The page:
Vicki Granowitz has no memory of the hit-and-run crash outside her South Park restaurant, Fernside, that left her with a concussion, missing teeth and fractured bones in December 2018.
But one year later, she and Circulate San Diego, a nonprofit that promotes mobility projects, stood at the same intersection and released graphic surveillance video that shows the moment Granowitz was struck and launched into the air.
"I don’t remember being hit so in some ways I look at it and try to remember something," she said. "Because this thing happened to me and yet I have no memory of it at all."
The purpose of releasing the disturbing video, according to Granowitz and Circulate San Diego, is to show how preventable the crash could have been with a plan to make the city more pedestrian and bike-friendly.
Granowitz says she will still has pain due to the crash, which happened in broad daylight while she was using a crosswalk at the intersection of Fern and Grape Streets.
"What I want is for all of us to be more careful -- pedestrians, bicyclists and motor vehicle drivers," Granowitz said.
In 2015, the city of San Diego adopted a "Vision Zero" plan, which aims to eliminate traffic deaths by 2025 by redesigning streets with high-visibility crosswalks, bike lanes, roundabouts, and more.
The city has completed dozens of mobility projects since, but Circulate San Diego renewed the call for safety improvements by 2025 on Tuesday.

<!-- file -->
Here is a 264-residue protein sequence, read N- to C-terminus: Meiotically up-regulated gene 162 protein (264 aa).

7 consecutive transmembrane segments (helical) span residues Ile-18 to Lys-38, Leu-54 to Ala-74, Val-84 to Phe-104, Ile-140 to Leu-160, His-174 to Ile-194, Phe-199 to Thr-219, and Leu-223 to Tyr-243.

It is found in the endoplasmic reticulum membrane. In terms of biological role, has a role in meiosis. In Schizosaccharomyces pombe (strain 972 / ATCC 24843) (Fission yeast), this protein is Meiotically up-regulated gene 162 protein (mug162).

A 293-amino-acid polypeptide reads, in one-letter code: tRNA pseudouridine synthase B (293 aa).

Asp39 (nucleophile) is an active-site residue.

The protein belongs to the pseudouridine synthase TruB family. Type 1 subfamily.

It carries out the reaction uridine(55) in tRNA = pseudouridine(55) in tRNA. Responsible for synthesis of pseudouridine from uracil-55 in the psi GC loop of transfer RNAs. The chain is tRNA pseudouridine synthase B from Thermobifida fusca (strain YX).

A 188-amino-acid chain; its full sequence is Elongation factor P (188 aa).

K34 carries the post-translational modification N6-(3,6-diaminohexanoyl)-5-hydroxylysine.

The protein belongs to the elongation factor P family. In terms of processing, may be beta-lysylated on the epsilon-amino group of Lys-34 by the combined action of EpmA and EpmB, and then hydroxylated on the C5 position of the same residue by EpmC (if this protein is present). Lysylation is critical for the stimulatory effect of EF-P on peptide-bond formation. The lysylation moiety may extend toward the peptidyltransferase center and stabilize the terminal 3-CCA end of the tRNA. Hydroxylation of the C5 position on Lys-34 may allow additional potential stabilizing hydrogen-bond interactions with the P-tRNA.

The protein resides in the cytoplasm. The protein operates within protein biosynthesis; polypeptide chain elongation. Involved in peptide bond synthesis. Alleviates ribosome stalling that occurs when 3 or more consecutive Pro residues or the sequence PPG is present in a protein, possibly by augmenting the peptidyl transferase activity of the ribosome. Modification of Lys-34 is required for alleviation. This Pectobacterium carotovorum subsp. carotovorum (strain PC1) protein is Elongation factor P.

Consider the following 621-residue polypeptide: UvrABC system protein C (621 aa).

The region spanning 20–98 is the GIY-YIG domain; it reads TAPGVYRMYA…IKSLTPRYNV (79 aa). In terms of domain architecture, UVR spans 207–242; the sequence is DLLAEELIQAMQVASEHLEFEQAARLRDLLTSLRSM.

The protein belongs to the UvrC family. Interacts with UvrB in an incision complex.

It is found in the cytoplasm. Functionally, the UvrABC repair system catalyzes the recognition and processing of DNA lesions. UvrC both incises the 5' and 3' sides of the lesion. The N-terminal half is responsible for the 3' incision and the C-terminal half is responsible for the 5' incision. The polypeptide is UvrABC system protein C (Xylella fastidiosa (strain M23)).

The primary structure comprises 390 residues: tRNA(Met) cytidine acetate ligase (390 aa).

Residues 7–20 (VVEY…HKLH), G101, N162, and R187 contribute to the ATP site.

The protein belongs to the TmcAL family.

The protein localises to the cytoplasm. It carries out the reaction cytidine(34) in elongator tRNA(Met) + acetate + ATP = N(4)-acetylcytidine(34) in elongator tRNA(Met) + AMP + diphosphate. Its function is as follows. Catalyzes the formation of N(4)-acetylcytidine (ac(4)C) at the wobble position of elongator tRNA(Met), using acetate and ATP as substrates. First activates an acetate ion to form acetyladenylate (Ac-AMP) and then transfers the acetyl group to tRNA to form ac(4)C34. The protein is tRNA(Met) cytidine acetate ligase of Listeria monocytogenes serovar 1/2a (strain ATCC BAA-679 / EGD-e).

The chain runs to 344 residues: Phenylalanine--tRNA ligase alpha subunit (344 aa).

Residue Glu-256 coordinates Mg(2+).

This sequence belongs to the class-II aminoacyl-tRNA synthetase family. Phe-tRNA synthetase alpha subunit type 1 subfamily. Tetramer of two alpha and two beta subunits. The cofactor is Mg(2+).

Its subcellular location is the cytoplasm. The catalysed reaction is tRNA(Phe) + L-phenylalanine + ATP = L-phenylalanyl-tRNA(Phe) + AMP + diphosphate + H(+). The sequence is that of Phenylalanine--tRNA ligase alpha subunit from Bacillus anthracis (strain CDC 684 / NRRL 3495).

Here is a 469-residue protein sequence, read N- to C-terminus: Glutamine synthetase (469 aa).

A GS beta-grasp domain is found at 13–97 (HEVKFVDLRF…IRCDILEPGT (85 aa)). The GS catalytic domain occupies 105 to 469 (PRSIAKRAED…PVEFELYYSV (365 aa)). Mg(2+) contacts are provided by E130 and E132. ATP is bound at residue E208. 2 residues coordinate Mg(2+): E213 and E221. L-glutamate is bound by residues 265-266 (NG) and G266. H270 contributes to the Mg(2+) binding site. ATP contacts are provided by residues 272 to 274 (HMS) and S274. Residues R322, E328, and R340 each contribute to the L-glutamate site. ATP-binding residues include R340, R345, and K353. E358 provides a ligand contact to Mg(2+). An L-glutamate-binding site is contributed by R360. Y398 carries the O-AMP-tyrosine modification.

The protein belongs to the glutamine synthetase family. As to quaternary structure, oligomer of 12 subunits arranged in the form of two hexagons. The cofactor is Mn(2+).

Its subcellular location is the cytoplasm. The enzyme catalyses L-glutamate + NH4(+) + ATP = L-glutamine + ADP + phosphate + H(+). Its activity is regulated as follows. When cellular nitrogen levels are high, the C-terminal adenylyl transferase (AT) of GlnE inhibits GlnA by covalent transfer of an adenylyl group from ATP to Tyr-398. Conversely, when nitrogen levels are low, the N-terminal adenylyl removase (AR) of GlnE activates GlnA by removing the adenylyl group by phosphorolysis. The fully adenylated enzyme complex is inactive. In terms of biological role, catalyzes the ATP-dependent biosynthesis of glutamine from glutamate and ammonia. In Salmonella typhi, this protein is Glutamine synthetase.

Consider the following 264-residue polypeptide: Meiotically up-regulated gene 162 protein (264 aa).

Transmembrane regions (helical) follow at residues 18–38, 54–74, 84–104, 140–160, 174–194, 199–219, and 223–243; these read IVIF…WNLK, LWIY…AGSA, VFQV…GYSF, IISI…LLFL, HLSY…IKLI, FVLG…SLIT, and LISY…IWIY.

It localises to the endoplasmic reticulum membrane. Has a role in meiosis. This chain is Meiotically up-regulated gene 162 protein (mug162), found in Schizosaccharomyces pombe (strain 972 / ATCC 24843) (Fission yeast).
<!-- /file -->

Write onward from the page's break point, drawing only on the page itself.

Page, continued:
"We're halfway through that at this point and unfortunately serious injuries and fatalities continue to happen or even rise," Circulate San Diego Policy Director Mayra Rosas said.
Rosas urged the city to increase its funding for the Vision Zero efforts and "bring it to a whole new level."
The city said they allocated $13 million of their 2020 fiscal year budget to Vision Zero initiatives, including the installation of new sidewalks, traffic signals and medians. The budget for the next fiscal year will be determined with input from communities, council and staff, a city spokesperson said.
Granowitz knows that street design alone can't prevent all crashes. It will also take drivers dedicated to avoiding distractions and sharing the road with pedestrians and bicyclists.
"We don’t know what [the driver is] looking at but she rolled through; she didn’t stop and as she enters the intersection, you can see on the video, she looked down," Granowitz said.
The driver pleaded guilty to felony hit-and-run and received three years probation. Her license was also suspended, according to Circulate SD.
"Being mad at her doesn’t help me so I've had to forgive her," Granowitz said.